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23 hours ago, robg213 said:

And Disney, along with other media giants, hire companies that do nothing but key word searches on the internet regarding any comments made about them. That data is compiled and sent on to Disney for a fee.

If Coke is paying money for people to do key word searches for product placement, they're getting ripped off.

 

Here's the results for Coke in fiction through Google's book SERPs. Granted some titles aren't fiction, however plenty of novels, easy to find, that don't seem to be causing Coke consternation.

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I can post things I know to be true, tips and pointers but there is a limit. I will not name the companies who are doing something far more in-depth than you think. Back to Disney, they are getting real, real-time information and regularly scheduled data packages about what people think about them. That matters a great deal to any larger than average business.

 

It's similar with the Coca-Cola Company and involves market analysis, which I won't go into here. It's not directly about product placement.

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Agreed on Disney, (which was why I added the bit about Disney), however the question was about using a common-use word in stories, and we can use common-use words in stories.

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The first part of your question seems to be about whether Christians are okay with playing Bingo. I grew up in  a super conservative Christian community (We were Mennonite.), and Bingo was viewed much the same as gambling. I don't know all the whys of it, just that no one would ever play Bingo. So not all Christians are okay with Bingo, but it seems, from all the other responses, that by and large, Bingo is considered okay to most Christians.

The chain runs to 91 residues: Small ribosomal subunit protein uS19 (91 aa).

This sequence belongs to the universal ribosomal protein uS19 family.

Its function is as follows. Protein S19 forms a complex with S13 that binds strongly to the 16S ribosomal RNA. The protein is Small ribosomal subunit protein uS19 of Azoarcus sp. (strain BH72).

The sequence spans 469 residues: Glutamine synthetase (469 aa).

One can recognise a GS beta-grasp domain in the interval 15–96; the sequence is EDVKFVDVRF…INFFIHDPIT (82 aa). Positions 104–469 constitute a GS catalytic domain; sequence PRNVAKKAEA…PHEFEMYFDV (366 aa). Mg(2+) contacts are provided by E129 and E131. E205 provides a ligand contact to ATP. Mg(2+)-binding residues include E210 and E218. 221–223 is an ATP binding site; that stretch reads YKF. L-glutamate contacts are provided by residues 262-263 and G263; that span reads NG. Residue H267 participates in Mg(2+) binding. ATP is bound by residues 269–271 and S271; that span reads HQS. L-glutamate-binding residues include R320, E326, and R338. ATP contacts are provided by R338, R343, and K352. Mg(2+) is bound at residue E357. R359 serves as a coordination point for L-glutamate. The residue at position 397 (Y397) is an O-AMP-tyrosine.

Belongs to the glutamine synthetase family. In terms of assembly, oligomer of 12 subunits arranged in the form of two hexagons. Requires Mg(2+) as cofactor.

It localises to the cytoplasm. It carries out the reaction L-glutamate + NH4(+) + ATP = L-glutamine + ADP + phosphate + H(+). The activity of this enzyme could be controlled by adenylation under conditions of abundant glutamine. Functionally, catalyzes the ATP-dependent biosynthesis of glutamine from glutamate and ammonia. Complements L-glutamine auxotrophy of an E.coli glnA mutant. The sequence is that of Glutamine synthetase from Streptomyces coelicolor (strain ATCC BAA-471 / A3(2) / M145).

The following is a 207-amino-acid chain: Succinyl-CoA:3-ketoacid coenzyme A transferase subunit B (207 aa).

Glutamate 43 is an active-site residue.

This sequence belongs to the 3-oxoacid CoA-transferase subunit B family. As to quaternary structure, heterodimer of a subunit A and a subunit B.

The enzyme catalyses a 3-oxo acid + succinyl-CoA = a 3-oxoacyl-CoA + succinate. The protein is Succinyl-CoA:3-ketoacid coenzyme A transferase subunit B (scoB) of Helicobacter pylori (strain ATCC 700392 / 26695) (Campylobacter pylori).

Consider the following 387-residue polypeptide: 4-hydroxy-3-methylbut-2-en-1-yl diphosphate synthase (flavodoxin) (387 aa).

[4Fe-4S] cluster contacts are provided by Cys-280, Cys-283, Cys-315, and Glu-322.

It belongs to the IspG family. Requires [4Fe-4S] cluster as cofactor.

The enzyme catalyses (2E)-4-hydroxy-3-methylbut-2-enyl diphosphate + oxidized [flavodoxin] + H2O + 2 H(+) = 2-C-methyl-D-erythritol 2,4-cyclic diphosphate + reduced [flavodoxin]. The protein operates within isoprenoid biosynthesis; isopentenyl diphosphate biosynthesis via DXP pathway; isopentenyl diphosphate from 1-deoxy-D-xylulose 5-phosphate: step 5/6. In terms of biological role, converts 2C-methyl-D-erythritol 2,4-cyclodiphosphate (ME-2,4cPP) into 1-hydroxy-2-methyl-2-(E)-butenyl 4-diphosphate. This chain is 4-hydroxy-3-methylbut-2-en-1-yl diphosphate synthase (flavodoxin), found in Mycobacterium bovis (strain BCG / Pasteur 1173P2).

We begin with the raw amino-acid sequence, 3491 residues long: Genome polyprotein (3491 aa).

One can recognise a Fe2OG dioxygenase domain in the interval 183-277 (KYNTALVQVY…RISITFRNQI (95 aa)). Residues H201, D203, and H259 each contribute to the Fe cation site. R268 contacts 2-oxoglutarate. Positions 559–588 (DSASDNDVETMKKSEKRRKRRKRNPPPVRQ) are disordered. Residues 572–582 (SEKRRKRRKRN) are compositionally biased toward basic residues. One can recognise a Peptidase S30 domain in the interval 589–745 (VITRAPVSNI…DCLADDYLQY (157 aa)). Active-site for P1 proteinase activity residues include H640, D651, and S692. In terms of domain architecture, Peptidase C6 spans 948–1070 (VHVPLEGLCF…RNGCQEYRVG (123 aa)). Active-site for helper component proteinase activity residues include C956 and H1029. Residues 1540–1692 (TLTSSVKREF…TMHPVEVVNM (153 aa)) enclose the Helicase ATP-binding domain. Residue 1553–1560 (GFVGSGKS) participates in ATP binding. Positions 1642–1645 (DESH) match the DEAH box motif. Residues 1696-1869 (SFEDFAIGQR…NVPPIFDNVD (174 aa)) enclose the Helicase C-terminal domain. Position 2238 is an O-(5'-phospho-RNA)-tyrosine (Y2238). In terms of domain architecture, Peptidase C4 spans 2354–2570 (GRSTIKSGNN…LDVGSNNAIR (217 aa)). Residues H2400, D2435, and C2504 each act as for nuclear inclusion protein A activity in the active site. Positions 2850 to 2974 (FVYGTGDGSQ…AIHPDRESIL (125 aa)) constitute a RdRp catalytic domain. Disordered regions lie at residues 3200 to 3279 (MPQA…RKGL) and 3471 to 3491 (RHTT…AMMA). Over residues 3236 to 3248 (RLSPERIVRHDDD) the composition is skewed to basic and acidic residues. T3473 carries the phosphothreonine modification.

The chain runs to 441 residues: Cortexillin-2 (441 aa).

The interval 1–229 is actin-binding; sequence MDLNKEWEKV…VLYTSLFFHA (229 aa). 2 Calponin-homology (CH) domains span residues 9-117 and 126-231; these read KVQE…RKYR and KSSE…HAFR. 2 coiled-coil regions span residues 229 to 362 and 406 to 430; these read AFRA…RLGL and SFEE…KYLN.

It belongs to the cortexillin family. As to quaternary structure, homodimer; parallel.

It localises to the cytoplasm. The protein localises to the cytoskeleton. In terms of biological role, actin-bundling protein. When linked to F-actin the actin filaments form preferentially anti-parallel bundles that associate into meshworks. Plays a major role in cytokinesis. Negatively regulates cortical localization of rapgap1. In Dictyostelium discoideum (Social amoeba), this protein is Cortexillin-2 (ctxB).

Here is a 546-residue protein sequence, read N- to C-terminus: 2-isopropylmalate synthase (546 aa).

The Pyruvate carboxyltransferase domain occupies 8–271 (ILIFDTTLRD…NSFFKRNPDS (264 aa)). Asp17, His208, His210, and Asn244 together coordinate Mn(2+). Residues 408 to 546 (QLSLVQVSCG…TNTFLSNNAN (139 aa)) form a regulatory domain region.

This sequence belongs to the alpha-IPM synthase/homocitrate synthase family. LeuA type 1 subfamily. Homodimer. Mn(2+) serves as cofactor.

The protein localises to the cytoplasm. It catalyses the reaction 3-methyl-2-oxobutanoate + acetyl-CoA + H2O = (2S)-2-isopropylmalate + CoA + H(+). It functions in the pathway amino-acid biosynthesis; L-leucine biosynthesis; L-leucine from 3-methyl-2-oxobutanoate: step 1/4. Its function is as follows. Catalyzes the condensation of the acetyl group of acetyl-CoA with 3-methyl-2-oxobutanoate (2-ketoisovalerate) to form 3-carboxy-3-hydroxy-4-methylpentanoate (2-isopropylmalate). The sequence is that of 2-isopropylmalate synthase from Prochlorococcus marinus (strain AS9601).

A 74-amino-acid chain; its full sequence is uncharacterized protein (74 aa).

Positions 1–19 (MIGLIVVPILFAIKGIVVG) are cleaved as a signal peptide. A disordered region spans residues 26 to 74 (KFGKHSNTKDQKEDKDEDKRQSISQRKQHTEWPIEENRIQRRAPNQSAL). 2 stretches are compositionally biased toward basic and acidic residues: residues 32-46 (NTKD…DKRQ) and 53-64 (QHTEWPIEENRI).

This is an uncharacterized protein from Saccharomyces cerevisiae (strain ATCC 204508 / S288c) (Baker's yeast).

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When I wrote a Christmas play several years ago, I wanted to use some modern, yet popular Christmas carols. I wrote the company that  created the new hymnals in my church. I received a letter from a different music company. That letter asked questions I couldn't answer and, as I remember, named a price for my use of the Christmas carols. I went with songs that were in public domain.

 

I prefer to take the stance of being safe than being sorry. Take the time and do some research to discover the copyright question. It may keep you from getting into hot water later on.

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On 11/19/2019 at 5:05 PM, quietspirit said:

I went with songs that were in public domain.

 

I prefer to take the stance of being safe than being sorry.

Agreed. Check out CCLI — Christian Copyright Licensing International. Yes, you pay a fee, and then you can use much of modern Christian music as well.